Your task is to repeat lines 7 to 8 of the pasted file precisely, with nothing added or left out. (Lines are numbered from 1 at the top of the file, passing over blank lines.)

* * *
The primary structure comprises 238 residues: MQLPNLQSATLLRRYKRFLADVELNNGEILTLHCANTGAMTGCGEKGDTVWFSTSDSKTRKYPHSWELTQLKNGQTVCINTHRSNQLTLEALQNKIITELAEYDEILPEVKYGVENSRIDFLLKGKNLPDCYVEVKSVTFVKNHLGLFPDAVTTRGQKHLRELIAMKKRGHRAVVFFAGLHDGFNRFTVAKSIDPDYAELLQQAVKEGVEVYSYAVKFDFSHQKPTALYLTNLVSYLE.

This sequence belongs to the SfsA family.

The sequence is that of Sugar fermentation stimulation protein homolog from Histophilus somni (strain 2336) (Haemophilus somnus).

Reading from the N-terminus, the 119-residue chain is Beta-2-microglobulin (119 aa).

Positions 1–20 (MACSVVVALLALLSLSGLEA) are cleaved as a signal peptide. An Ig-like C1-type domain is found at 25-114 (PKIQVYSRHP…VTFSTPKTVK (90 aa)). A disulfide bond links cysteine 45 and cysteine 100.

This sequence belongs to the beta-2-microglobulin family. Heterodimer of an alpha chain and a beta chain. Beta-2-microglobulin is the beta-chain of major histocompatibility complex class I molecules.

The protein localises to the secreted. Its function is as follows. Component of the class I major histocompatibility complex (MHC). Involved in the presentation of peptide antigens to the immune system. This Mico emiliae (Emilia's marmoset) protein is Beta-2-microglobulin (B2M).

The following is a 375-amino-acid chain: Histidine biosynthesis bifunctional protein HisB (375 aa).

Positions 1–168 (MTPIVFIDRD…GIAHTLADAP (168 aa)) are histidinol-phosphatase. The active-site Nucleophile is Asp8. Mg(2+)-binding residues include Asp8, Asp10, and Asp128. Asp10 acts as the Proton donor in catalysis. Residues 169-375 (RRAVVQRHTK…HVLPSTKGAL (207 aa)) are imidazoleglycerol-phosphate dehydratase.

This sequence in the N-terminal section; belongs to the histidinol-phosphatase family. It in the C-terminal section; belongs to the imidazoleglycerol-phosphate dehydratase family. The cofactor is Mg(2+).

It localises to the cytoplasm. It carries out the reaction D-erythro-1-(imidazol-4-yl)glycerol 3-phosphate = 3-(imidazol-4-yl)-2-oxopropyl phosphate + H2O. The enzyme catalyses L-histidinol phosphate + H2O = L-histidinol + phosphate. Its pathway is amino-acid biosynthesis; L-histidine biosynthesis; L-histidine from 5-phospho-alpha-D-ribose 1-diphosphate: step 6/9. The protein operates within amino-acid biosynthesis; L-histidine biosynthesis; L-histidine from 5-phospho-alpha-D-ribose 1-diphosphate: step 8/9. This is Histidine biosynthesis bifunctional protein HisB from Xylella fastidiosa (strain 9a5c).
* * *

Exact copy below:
The protein localises to the secreted. Its function is as follows. Component of the class I major histocompatibility complex (MHC). Involved in the presentation of peptide antigens to the immune system. This Mico emiliae (Emilia's marmoset) protein is Beta-2-microglobulin (B2M).

The following is a 375-amino-acid chain: Histidine biosynthesis bifunctional protein HisB (375 aa).